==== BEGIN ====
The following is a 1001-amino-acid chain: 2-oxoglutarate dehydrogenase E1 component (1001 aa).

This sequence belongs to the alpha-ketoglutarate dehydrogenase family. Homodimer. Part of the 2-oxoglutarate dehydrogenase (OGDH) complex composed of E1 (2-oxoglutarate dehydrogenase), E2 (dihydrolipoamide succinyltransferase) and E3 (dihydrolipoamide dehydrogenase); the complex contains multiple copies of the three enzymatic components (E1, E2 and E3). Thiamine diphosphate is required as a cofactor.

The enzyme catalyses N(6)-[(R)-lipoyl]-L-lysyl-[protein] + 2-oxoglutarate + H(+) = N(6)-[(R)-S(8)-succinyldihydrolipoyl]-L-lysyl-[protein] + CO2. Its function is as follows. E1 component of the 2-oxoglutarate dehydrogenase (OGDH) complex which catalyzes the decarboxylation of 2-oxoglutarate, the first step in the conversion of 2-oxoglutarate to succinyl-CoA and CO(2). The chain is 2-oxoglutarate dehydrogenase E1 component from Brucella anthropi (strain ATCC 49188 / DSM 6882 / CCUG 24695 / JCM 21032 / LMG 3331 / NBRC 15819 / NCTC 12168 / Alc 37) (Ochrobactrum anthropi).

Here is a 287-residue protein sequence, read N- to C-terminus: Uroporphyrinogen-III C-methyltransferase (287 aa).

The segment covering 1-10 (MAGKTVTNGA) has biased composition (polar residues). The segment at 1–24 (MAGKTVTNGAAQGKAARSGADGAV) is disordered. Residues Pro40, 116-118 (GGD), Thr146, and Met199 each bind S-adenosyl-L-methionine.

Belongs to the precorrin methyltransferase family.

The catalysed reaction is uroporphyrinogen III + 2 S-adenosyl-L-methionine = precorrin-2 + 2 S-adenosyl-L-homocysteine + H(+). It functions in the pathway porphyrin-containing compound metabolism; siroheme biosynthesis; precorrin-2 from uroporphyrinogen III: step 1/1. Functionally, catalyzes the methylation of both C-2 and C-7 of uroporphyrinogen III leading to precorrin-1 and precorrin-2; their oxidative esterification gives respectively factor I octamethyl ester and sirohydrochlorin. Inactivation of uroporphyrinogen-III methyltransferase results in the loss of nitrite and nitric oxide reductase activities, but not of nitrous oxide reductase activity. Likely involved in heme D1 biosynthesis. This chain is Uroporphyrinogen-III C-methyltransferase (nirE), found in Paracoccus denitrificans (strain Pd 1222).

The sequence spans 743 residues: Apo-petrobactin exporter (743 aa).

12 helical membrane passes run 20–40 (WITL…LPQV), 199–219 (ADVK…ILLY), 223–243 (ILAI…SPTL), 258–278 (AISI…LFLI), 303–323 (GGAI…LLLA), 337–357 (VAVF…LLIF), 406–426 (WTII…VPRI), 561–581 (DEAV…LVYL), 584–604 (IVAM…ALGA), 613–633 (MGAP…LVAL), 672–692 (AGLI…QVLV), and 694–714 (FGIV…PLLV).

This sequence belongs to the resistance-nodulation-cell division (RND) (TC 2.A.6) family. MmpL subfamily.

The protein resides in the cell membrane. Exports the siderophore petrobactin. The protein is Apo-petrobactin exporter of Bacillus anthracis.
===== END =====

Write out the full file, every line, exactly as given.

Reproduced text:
The following is a 1001-amino-acid chain: 2-oxoglutarate dehydrogenase E1 component (1001 aa).

This sequence belongs to the alpha-ketoglutarate dehydrogenase family. Homodimer. Part of the 2-oxoglutarate dehydrogenase (OGDH) complex composed of E1 (2-oxoglutarate dehydrogenase), E2 (dihydrolipoamide succinyltransferase) and E3 (dihydrolipoamide dehydrogenase); the complex contains multiple copies of the three enzymatic components (E1, E2 and E3). Thiamine diphosphate is required as a cofactor.

The enzyme catalyses N(6)-[(R)-lipoyl]-L-lysyl-[protein] + 2-oxoglutarate + H(+) = N(6)-[(R)-S(8)-succinyldihydrolipoyl]-L-lysyl-[protein] + CO2. Its function is as follows. E1 component of the 2-oxoglutarate dehydrogenase (OGDH) complex which catalyzes the decarboxylation of 2-oxoglutarate, the first step in the conversion of 2-oxoglutarate to succinyl-CoA and CO(2). The chain is 2-oxoglutarate dehydrogenase E1 component from Brucella anthropi (strain ATCC 49188 / DSM 6882 / CCUG 24695 / JCM 21032 / LMG 3331 / NBRC 15819 / NCTC 12168 / Alc 37) (Ochrobactrum anthropi).

Here is a 287-residue protein sequence, read N- to C-terminus: Uroporphyrinogen-III C-methyltransferase (287 aa).

The segment covering 1-10 (MAGKTVTNGA) has biased composition (polar residues). The segment at 1–24 (MAGKTVTNGAAQGKAARSGADGAV) is disordered. Residues Pro40, 116-118 (GGD), Thr146, and Met199 each bind S-adenosyl-L-methionine.

Belongs to the precorrin methyltransferase family.

The catalysed reaction is uroporphyrinogen III + 2 S-adenosyl-L-methionine = precorrin-2 + 2 S-adenosyl-L-homocysteine + H(+). It functions in the pathway porphyrin-containing compound metabolism; siroheme biosynthesis; precorrin-2 from uroporphyrinogen III: step 1/1. Functionally, catalyzes the methylation of both C-2 and C-7 of uroporphyrinogen III leading to precorrin-1 and precorrin-2; their oxidative esterification gives respectively factor I octamethyl ester and sirohydrochlorin. Inactivation of uroporphyrinogen-III methyltransferase results in the loss of nitrite and nitric oxide reductase activities, but not of nitrous oxide reductase activity. Likely involved in heme D1 biosynthesis. This chain is Uroporphyrinogen-III C-methyltransferase (nirE), found in Paracoccus denitrificans (strain Pd 1222).

The sequence spans 743 residues: Apo-petrobactin exporter (743 aa).

12 helical membrane passes run 20–40 (WITL…LPQV), 199–219 (ADVK…ILLY), 223–243 (ILAI…SPTL), 258–278 (AISI…LFLI), 303–323 (GGAI…LLLA), 337–357 (VAVF…LLIF), 406–426 (WTII…VPRI), 561–581 (DEAV…LVYL), 584–604 (IVAM…ALGA), 613–633 (MGAP…LVAL), 672–692 (AGLI…QVLV), and 694–714 (FGIV…PLLV).

This sequence belongs to the resistance-nodulation-cell division (RND) (TC 2.A.6) family. MmpL subfamily.

The protein resides in the cell membrane. Exports the siderophore petrobactin. The protein is Apo-petrobactin exporter of Bacillus anthracis.